Between 1997 and 2001, Marion Jones was arguably the best female track and field athlete in the world. Her unbeaten record lasted four years, during which she won gold in over 32 different events. However, that success wasn’t spared by controversy about her use of performance-enhancing substances (steroids). Accusations came flying from as early as her high school years (1991-1992) and would continue into her professional career. In October 2007, Jones finally confessed having used steroids and subsequently announced her retirement from all competition in 2007.
Before her confession, Jones had for many years denied vehemently her involvement with steroids. That confession would later lead to her disqualification from previous victories and stripped off medals she had won while on steroids.
Can Sanctions Deter Use?
Unfortunately, like other doping stories, the disgrace Jones suffered appears to set no precedence to deter other athletes from using steroids. After her fall, there have been hundreds of more athletes sanctioned for using banned substances in competition. In the recent 2016 Summer Olympics alone, more than 50 athletes were banned or warned by the International Association of Athletics Federation (IAAF). Even more worrying is that the doping trend shows no signs of abating as can be projected from the USADA list of sanctioned athletes.
Why do Athletes Dope?
You would expect that a two-year ban or any other disciplinary action against doping athletes would be cause enough to deter other athletes. Or perhaps increasing awareness about the moral and social anguish (disgrace) due to cheating using steroids would make athletes more thoughtful about their actions. But amid the controversies and sanctions, more are getting into steroids.
The foremost reason for doping is to boost performance and come on top of the competition. For an average athlete with a strong desire to win, doping offers the quickest solution when competing with other naturally talented athletes. For this athlete, winning is more important than risking getting caught.
Another common reason that cuts across most sports is the environment. This means the company people keep, their training group, or family. It is easy for a person to dope when they belong to a social group that does. Like Jones, others find themselves using steroids recommended and supplied by their coaches, or because their spouses also use.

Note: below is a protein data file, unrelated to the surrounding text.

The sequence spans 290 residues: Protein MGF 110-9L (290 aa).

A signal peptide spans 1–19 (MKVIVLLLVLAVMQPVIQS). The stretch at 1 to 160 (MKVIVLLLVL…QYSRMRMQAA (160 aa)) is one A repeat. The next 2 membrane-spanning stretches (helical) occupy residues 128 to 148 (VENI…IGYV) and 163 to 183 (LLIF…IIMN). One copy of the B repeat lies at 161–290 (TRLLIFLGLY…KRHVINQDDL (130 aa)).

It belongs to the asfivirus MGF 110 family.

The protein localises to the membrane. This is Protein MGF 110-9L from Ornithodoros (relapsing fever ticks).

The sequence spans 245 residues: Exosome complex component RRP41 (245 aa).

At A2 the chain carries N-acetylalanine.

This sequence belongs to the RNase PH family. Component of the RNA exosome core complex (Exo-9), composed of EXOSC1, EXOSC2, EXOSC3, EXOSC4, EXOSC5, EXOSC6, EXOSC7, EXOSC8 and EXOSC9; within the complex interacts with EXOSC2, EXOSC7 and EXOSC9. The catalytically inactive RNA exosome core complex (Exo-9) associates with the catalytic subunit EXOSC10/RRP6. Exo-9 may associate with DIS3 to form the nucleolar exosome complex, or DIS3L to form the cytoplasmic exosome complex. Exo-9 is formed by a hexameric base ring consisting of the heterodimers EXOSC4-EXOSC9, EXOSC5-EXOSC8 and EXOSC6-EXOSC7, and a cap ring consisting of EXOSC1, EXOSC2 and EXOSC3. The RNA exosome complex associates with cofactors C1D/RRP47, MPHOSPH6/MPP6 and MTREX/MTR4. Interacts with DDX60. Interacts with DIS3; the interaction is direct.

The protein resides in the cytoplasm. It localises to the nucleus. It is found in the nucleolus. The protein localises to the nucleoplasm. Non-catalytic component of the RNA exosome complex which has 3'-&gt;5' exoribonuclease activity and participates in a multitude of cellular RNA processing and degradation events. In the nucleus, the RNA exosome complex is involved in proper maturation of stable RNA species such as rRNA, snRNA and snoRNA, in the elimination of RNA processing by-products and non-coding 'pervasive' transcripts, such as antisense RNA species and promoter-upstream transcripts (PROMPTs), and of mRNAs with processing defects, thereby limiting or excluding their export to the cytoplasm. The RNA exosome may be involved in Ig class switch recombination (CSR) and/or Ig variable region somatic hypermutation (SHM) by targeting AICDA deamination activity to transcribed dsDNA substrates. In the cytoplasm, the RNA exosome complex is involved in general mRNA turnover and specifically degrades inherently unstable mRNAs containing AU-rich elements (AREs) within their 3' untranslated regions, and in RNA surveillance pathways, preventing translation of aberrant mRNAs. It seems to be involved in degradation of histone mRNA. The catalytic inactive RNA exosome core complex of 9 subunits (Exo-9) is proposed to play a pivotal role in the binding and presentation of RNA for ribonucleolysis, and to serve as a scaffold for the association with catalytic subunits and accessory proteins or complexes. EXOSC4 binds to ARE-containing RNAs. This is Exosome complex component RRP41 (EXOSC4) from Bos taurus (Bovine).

To help avoid detection, labs offering steroids to athletes are getting more sophisticated about their products. As anti-doping policies are becoming more stringent and including more substances in their list of banned substances, these labs are keeping up with the pace by developing drugs that can be used off the radar. By guaranteeing use without detection, labs are appealing to athletes who dread getting caught but cannot resist nonetheless.
It isn’t all doom and gloom
While the use of steroids is generally discouraged in competitive sports, other sports accept them, for instance, bodybuilding. In such a sport, steroids are used to bulk up, which complements the objective of the sport. Other than this, steroids can be used for medical purposes – in such a case, to build muscle when the user suffers from a degenerative muscle condition. One example of a substance used to build muscle but not banned for use in competitive sports is chromium picolinate.
As a professional athlete, using steroids will get you sanctioned. Probably. You must be caught first. But even if not caught, abusing performance-enhancing substances exposes you to several health problems. For women, steroids increase the level of testosterone in the body, which then leads to the development of secondary male characteristics like the growth of body hair, facial hair, and smaller waist among others. Other than changes in sexual characteristics, steroids can cause high blood pressure, anxiety and depression, aggressiveness, increased insulin resistance, enlarged heart, and sudden death.
Health, fitness, and performance can be achieved without using a boost from steroids. Sometimes, even rehab from anabolic steroids themselves is needed. While steroids offer a quick and more effortless way to achieve the perfect body size and muscle tone, bodybuilding without steroids will give you a more meaningful result. The same outcomes go for competitive sports. The zeal to come on top and peer pressure remain the major impediment to achieving sobriety from steroids in sports. Along with increasing ingenuity when developing steroids that can go undetected, these challenges are likely to continue. Nonetheless, understanding the health risks involved and dreading disrepute should be reasons to choose a steroid-free fitness and performance approach.
Charles Watson | @charleswatson00